Surprise! It’s time for another big renovation – thank you sneaky kitchen faucet leak. First there is the big “event” – the shocking squish on the kitchen floor. Disaster team on the way – floors ripped up, hurricane fans and dehumidifiers for days. The house is louder than the tarmac at the Houston airport. Damage control.
Hmm – no kitchen sink or dishwasher – paper plates – insurance company – estimator. Estimator. Here it starts to get really interesting. Of course the floors are gone, but then there is all of the potential hidden damage you didn’t see coming. To prevent toxic mold from stealthily invading down the road, the cabinets should be dismantled, sheetrock ripped out, built-ins rebuilt, and on and on. How is it possible that a little water could cause so much damage?
But you do the work, you get the help, and you recover. You now know what is behind every wall and every cabinet door. And it’s all new.
I don’t know about you, but my heart can sure relate to this process. I’ve had my own stealthy leaks. Sometimes a leak is caused by a hole in the heart. Sometimes it’s not a leak – it’s more like a tornado that strikes without warning. But, either way, suddenly, there is this “event” – a phone call, a loved-one (or your own foolish self) found – barely breathing – face down in the mud, hospital doors, funeral home – a life-altering, giant squish that grabs us right in the gut.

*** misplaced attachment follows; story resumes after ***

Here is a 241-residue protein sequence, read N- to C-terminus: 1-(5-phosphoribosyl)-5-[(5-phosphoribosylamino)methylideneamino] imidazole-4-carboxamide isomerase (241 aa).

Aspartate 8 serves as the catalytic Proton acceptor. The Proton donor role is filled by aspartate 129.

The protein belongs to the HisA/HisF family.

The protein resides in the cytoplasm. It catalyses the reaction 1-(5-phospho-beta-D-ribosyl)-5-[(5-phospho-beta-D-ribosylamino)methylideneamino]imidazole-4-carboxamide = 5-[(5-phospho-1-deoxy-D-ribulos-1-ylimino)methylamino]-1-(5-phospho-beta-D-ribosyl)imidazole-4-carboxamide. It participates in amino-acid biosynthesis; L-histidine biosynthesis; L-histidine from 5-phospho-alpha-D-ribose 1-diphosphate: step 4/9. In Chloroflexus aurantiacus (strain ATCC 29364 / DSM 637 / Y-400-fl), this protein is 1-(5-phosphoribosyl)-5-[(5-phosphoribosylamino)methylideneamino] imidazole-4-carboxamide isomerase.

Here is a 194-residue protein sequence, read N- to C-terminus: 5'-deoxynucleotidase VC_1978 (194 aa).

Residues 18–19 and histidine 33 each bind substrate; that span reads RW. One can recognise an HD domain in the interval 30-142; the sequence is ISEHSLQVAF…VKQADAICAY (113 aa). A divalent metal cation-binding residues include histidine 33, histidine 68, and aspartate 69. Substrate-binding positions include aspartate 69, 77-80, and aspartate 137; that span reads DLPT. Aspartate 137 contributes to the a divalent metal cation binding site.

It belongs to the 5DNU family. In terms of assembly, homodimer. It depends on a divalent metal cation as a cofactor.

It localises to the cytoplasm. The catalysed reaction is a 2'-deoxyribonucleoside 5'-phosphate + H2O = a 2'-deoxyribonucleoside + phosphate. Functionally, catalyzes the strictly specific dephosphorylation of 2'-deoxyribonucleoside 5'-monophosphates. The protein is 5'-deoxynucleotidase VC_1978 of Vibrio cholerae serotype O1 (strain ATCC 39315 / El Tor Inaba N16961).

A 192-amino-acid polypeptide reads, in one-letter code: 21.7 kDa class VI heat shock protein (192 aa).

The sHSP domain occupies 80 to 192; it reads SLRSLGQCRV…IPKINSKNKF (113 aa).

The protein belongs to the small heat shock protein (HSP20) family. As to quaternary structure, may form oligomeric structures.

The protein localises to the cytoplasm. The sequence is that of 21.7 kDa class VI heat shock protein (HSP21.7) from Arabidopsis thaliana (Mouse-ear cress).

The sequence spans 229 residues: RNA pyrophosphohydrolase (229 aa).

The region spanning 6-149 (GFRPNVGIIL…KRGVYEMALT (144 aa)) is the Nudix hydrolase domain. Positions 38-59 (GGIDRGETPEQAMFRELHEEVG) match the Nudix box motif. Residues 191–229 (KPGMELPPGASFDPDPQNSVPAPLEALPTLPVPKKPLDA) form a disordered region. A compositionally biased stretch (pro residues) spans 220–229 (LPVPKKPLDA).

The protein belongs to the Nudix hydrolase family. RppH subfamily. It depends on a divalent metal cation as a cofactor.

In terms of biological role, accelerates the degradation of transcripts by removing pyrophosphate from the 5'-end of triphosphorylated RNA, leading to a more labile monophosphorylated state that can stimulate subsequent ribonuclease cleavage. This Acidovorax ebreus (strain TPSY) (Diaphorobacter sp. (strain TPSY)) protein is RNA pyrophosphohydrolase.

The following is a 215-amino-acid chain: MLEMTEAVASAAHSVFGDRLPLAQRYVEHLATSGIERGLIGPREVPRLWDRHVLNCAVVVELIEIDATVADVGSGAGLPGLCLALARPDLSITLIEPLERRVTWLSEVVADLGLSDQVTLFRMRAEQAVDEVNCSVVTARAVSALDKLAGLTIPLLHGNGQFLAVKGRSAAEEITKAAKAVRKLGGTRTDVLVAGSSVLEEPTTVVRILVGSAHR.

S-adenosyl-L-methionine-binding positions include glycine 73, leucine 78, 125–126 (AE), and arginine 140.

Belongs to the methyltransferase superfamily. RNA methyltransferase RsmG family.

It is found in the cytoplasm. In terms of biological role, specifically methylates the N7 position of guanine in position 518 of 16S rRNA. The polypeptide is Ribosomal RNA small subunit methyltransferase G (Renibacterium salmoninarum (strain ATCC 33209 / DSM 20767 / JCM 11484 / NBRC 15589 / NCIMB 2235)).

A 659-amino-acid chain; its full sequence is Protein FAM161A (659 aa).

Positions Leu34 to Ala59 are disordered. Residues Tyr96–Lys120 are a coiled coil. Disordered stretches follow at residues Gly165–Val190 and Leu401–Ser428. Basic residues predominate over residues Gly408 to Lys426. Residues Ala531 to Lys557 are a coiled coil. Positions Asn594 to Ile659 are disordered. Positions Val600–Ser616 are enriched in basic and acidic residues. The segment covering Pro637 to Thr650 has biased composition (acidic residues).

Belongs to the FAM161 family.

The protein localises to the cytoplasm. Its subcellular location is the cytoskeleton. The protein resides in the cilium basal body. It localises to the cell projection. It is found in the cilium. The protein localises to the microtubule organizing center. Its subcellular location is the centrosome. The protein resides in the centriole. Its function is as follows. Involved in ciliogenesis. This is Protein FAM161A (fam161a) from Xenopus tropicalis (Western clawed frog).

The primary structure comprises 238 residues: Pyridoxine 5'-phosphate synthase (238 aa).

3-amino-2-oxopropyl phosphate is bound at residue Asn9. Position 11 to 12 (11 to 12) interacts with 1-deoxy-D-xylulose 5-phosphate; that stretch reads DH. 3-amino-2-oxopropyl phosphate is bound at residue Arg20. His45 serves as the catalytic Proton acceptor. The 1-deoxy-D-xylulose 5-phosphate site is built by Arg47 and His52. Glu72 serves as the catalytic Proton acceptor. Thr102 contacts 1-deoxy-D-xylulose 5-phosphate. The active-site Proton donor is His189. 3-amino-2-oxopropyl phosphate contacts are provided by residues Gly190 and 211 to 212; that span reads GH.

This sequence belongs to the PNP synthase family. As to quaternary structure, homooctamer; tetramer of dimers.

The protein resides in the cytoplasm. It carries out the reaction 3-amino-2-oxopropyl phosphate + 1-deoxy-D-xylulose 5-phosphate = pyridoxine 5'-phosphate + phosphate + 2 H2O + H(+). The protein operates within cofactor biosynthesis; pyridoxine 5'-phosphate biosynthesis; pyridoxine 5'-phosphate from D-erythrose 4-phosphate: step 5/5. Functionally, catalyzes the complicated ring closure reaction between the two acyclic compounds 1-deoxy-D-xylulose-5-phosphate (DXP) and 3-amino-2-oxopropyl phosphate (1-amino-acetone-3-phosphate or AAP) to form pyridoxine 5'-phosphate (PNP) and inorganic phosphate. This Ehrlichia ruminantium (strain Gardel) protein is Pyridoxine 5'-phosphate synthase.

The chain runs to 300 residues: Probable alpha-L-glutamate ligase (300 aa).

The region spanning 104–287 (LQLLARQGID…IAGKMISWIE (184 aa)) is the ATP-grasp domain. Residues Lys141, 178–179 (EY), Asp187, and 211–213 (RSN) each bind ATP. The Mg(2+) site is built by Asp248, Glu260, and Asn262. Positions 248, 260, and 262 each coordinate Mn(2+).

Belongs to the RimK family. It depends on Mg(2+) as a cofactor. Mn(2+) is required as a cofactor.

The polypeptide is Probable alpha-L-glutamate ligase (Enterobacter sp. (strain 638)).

And if we are not careful – if we don’t seek the right help – we might do a quick fix of the obvious and miss the hidden black growth of fear or resentment or shame that threatens to do far more damage than the original catastrophe.
Hopefully, we listen to the experts and we do the work. We open the cabinets of our heart, we tear down the walls, we rebuild our built-in assumptions about life. And, holy moly, it is messy business – the dust, the inconvenience! Every day we are vacuuming up the tiny little particles – the evidence of the very pain we are trying to extricate.
We are completely exposed for a time, and that is terrifying, but it can be empowering. In Committed: A Love Story, Elizabeth Gilbert writes:
“To be fully seen by somebody, then, and to be loved anyhow – this is a human offering that can border on the miraculous.”
We get a chance to pause and ask ourselves what we want our life to look like, pick out the new coverings that will sit over our foundation. Sometimes, it’s far more serious. The very foundation is smashed to smithereens. And at times like that, the only way we make it through is with the backing and insurance of our family and friends and professionals.
With hope and patience, the new self, the new mind, the new relationship is built. As time passes in the new place, the haunting memories mercifully begin to fade. If we are fortunate, they linger just enough to keep us humble and thankful for the safe and mold-free walls that surround us.
“Your angels are dancing. Because you have been offered freedom from the prison of secrets. You have been offered the gift of crisis.” ~Glennon Doyle Melton in Carry on Warrior